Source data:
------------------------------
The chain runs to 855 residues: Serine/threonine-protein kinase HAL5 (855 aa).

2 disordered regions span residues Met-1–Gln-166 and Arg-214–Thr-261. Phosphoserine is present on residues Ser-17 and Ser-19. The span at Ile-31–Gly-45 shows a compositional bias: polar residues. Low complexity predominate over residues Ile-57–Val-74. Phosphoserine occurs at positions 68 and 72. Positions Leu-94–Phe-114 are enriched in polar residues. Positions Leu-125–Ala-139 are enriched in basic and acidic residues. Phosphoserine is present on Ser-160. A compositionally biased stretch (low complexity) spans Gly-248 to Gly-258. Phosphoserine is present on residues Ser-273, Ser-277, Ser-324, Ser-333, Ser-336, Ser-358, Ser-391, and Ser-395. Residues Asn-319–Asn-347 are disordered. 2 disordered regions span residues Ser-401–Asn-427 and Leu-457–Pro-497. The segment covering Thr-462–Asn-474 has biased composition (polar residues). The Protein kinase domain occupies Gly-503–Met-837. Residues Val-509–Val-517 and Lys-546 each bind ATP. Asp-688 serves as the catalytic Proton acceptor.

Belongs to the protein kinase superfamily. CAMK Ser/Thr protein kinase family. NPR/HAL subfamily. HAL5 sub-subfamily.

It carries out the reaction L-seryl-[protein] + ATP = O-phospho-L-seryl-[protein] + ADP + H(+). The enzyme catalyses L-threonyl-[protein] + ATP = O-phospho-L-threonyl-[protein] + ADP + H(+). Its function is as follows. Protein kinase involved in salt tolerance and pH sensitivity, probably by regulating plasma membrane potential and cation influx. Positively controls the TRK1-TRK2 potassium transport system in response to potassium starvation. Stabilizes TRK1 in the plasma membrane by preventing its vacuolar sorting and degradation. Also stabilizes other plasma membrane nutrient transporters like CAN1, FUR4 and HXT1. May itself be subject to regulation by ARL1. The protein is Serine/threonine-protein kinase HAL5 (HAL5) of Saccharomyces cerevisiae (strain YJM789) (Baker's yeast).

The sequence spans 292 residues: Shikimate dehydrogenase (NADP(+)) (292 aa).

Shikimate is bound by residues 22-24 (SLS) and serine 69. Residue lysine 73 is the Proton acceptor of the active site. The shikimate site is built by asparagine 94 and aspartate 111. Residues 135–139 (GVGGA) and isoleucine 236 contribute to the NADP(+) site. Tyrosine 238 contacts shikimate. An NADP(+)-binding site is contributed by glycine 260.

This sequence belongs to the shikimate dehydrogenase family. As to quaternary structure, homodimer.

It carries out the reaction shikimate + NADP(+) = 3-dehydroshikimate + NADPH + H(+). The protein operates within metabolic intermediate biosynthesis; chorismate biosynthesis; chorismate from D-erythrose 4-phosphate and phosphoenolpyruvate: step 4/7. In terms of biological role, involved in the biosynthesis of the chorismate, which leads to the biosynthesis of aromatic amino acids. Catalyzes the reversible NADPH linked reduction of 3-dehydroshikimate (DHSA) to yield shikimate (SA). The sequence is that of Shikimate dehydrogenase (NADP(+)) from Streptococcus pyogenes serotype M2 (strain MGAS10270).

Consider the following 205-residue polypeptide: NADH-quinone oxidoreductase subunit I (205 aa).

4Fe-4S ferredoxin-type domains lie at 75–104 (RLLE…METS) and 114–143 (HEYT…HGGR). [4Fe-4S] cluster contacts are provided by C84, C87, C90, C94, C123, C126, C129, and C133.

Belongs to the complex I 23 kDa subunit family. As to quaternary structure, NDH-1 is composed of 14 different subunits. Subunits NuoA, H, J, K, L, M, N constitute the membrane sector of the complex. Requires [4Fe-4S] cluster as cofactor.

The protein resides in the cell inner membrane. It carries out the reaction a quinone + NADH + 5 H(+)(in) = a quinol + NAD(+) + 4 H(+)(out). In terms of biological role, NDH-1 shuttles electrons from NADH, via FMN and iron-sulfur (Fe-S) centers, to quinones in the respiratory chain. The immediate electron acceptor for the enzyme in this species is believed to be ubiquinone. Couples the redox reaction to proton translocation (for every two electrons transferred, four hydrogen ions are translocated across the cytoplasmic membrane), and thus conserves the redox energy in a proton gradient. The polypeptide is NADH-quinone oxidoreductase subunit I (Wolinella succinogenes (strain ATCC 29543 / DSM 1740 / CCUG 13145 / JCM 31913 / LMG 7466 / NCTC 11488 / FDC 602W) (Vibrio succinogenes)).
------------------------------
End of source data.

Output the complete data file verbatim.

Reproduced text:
The chain runs to 855 residues: Serine/threonine-protein kinase HAL5 (855 aa).

2 disordered regions span residues Met-1–Gln-166 and Arg-214–Thr-261. Phosphoserine is present on residues Ser-17 and Ser-19. The span at Ile-31–Gly-45 shows a compositional bias: polar residues. Low complexity predominate over residues Ile-57–Val-74. Phosphoserine occurs at positions 68 and 72. Positions Leu-94–Phe-114 are enriched in polar residues. Positions Leu-125–Ala-139 are enriched in basic and acidic residues. Phosphoserine is present on Ser-160. A compositionally biased stretch (low complexity) spans Gly-248 to Gly-258. Phosphoserine is present on residues Ser-273, Ser-277, Ser-324, Ser-333, Ser-336, Ser-358, Ser-391, and Ser-395. Residues Asn-319–Asn-347 are disordered. 2 disordered regions span residues Ser-401–Asn-427 and Leu-457–Pro-497. The segment covering Thr-462–Asn-474 has biased composition (polar residues). The Protein kinase domain occupies Gly-503–Met-837. Residues Val-509–Val-517 and Lys-546 each bind ATP. Asp-688 serves as the catalytic Proton acceptor.

Belongs to the protein kinase superfamily. CAMK Ser/Thr protein kinase family. NPR/HAL subfamily. HAL5 sub-subfamily.

It carries out the reaction L-seryl-[protein] + ATP = O-phospho-L-seryl-[protein] + ADP + H(+). The enzyme catalyses L-threonyl-[protein] + ATP = O-phospho-L-threonyl-[protein] + ADP + H(+). Its function is as follows. Protein kinase involved in salt tolerance and pH sensitivity, probably by regulating plasma membrane potential and cation influx. Positively controls the TRK1-TRK2 potassium transport system in response to potassium starvation. Stabilizes TRK1 in the plasma membrane by preventing its vacuolar sorting and degradation. Also stabilizes other plasma membrane nutrient transporters like CAN1, FUR4 and HXT1. May itself be subject to regulation by ARL1. The protein is Serine/threonine-protein kinase HAL5 (HAL5) of Saccharomyces cerevisiae (strain YJM789) (Baker's yeast).

The sequence spans 292 residues: Shikimate dehydrogenase (NADP(+)) (292 aa).

Shikimate is bound by residues 22-24 (SLS) and serine 69. Residue lysine 73 is the Proton acceptor of the active site. The shikimate site is built by asparagine 94 and aspartate 111. Residues 135–139 (GVGGA) and isoleucine 236 contribute to the NADP(+) site. Tyrosine 238 contacts shikimate. An NADP(+)-binding site is contributed by glycine 260.

This sequence belongs to the shikimate dehydrogenase family. As to quaternary structure, homodimer.

It carries out the reaction shikimate + NADP(+) = 3-dehydroshikimate + NADPH + H(+). The protein operates within metabolic intermediate biosynthesis; chorismate biosynthesis; chorismate from D-erythrose 4-phosphate and phosphoenolpyruvate: step 4/7. In terms of biological role, involved in the biosynthesis of the chorismate, which leads to the biosynthesis of aromatic amino acids. Catalyzes the reversible NADPH linked reduction of 3-dehydroshikimate (DHSA) to yield shikimate (SA). The sequence is that of Shikimate dehydrogenase (NADP(+)) from Streptococcus pyogenes serotype M2 (strain MGAS10270).

Consider the following 205-residue polypeptide: NADH-quinone oxidoreductase subunit I (205 aa).

4Fe-4S ferredoxin-type domains lie at 75–104 (RLLE…METS) and 114–143 (HEYT…HGGR). [4Fe-4S] cluster contacts are provided by C84, C87, C90, C94, C123, C126, C129, and C133.

Belongs to the complex I 23 kDa subunit family. As to quaternary structure, NDH-1 is composed of 14 different subunits. Subunits NuoA, H, J, K, L, M, N constitute the membrane sector of the complex. Requires [4Fe-4S] cluster as cofactor.

The protein resides in the cell inner membrane. It carries out the reaction a quinone + NADH + 5 H(+)(in) = a quinol + NAD(+) + 4 H(+)(out). In terms of biological role, NDH-1 shuttles electrons from NADH, via FMN and iron-sulfur (Fe-S) centers, to quinones in the respiratory chain. The immediate electron acceptor for the enzyme in this species is believed to be ubiquinone. Couples the redox reaction to proton translocation (for every two electrons transferred, four hydrogen ions are translocated across the cytoplasmic membrane), and thus conserves the redox energy in a proton gradient. The polypeptide is NADH-quinone oxidoreductase subunit I (Wolinella succinogenes (strain ATCC 29543 / DSM 1740 / CCUG 13145 / JCM 31913 / LMG 7466 / NCTC 11488 / FDC 602W) (Vibrio succinogenes)).